X-E4 will have no IBIS.. so what!

Started 3 months ago | Discussions thread
norjens
norjens Regular Member • Posts: 403
IBIS and energy

SpeedyNeo wrote:

norjens wrote:

No doubt IBIS is a major feature. The battery argument is invalid; just turn it off and you have a non-IBIS camera. They proved with X-S10 that they can make it small enough as well.

[snipped]

It will almost certainly be less expensive than the X-S10.

Re: battery, no, IBIS can't realistically be turned off. It does need battery when it's "off" to stay in place and not move against the camera motion direction which is its normal behavior. [snipped]

IBIS takes energy to operate because it performs work (force*distance) on the sensor package relative to the camera body's frame of reference.
Physics 101: Energy used in a reference frame = Work done in that frame.

Turning IBIS off makes it rigid with the body, meaning no travel distance relative to the body meaning no work and no need to use energy. That's what we have before IBIS; sensor attached to the sensor as a rigid body, no energy use.

One way they can make it rigid when turned off is to have some of the IBIS actuators take on a 'lock-out' position, like you do with your elbow to push without using your arm muscles, and have the opposite actuators push against that brace with a static force. Electromotors can apply a static force with a static charge from the battery, which pulls no power after startup except for a tiny amount of current leak. Alternatively some other part of the housing may take the role of brace, or the sensor could simply be held impinged by some pins or clamps that protrude from the housing around. Or a dozen other ways that all follow from the physical basis that no movement = no work = no energy use, all with respect to the reference frame (camera body) that the working parts are attached to. Whichever method they use is probably the same thing they do when the camera is switched off and battery removed; to avoid the sensor bonking around in there with no IBIS to keep it steady. It's not draining the battery when there is no battery.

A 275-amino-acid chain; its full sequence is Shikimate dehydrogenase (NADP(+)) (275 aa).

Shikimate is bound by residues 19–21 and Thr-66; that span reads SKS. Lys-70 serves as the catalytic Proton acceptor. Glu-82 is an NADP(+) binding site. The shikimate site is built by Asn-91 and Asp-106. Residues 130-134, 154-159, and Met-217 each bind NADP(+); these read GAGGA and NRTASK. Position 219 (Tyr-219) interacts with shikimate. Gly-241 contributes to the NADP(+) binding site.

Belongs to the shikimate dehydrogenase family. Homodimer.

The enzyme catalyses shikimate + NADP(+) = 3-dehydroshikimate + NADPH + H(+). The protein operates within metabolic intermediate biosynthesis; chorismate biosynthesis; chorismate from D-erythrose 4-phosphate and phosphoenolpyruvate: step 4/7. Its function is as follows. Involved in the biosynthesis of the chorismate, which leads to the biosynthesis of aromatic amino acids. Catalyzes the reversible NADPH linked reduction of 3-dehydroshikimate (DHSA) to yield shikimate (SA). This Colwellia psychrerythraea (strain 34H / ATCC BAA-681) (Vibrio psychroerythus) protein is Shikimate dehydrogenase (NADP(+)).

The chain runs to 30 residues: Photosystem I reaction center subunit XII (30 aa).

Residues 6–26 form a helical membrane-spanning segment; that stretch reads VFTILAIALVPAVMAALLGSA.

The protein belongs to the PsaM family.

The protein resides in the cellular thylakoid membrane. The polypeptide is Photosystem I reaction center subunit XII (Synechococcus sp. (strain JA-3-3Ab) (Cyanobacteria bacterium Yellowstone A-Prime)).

Now, it is still possible that the IBIS system somehow manages to use energy. For example the actuators may be vibrating against each other at a high frequency, but too low amplitude to show up in images as softness. There can be some current leak, but that's almost never significant. The acceleration sensors and other subsystems may still be powered on and sipping power. Or the actuators could be doing exercise in there, working against each other in pairs while holding the sensor still.

- Mechanical Engineer.

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